Susan Conway writes:
“I found two bottles of wine in my wine rack that my brother gave us several years ago. Could you let me know if they are still good, and/or when we should drink them? 1) Baron Philippe de Rothschild – Mouton Cadet -Bordeaux – 1994, and 2) Baron Philippe de Rothschild – Mouton Cadet -Bordeaux Blanc – 1994.”
Dear Susan: Well, we have some probably bad news and some hopefully good news.
First, a little bit about the brand.
Mouton Cadet is the mass-produced “little brother” of Chateau Mouton Rothschild, established in 1931 and sold for a much lower price than the Rothschild-branded wines of Bordeaux.
Quality was spotty through the years. In some vintages, the wines were perfectly fine; a few even attained “excellent” ratings. In other vintages, they were nothing to write home about. However, since the early 1990s, the quality has leveled out. We’d describe Mouton Cadet bottlings as decent everyday drinking wines.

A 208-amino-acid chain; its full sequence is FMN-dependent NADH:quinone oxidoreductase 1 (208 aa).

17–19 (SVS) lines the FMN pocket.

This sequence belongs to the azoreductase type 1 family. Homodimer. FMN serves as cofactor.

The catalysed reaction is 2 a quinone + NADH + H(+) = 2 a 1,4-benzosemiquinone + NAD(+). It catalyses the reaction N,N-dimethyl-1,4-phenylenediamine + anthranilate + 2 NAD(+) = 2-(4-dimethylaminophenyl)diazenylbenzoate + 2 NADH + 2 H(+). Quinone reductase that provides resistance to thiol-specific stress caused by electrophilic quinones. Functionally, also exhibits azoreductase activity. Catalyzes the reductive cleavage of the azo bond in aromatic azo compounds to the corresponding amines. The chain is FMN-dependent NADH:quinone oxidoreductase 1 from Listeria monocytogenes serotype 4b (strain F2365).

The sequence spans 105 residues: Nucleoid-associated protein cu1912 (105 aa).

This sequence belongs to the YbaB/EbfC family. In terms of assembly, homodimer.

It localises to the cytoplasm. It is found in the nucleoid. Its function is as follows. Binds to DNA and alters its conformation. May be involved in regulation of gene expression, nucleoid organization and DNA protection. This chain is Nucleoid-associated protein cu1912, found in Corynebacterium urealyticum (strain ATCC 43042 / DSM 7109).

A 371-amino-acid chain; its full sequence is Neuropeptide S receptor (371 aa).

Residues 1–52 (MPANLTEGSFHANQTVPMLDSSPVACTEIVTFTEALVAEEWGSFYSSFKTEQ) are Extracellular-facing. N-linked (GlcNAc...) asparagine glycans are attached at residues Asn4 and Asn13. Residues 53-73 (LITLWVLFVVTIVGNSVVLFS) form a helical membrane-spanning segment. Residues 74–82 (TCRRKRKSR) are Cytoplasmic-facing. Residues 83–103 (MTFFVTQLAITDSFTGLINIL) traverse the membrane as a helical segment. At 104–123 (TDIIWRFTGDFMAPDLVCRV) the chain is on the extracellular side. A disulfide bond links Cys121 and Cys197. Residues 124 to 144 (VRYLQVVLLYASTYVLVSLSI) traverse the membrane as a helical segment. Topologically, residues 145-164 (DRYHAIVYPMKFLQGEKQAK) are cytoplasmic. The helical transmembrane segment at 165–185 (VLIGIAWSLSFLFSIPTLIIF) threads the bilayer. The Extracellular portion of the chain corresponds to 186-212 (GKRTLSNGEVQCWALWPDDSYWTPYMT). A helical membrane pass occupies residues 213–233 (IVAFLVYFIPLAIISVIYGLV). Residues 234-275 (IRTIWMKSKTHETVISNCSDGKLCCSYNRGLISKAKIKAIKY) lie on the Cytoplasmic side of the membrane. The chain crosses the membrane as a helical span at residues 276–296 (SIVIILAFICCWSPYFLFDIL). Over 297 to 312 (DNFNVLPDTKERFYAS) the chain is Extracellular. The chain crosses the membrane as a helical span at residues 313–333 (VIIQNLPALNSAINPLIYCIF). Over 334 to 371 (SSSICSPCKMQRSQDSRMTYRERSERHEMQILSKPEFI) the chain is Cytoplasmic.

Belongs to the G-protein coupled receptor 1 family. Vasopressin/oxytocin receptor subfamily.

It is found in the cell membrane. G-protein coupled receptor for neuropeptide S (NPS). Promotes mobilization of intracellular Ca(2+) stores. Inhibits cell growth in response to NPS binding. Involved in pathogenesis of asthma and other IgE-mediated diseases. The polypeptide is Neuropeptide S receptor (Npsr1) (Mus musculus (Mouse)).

Good wines? Yes. Ageworthy wines? That’s a different matter.
It’s rare for any white wine — regardless of its “breeding” — to be in real good drinking shape after it has been in the bottle for 10 years. With the Mouton Cadet Blanc, you’re looking at a 14-year-old white wine. So, about all we can say is: Good luck! On the other hand, many red wines are just coming into their own at age 14. So, it’s possible that your Mouton Cadet red wine from 1994 will taste just fine. We wouldn’t cellar it any longer; it’s time to open up that bottle with fingers crossed.
As a very general rule, white wines should be consumed within five years of their vintage date, and red wines within seven. Longevity varies by varietal, but generally speaking, few whites will get better after five years, and few reds will get better after seven. You’re almost always better off drinking a wine a little too soon than a little too late.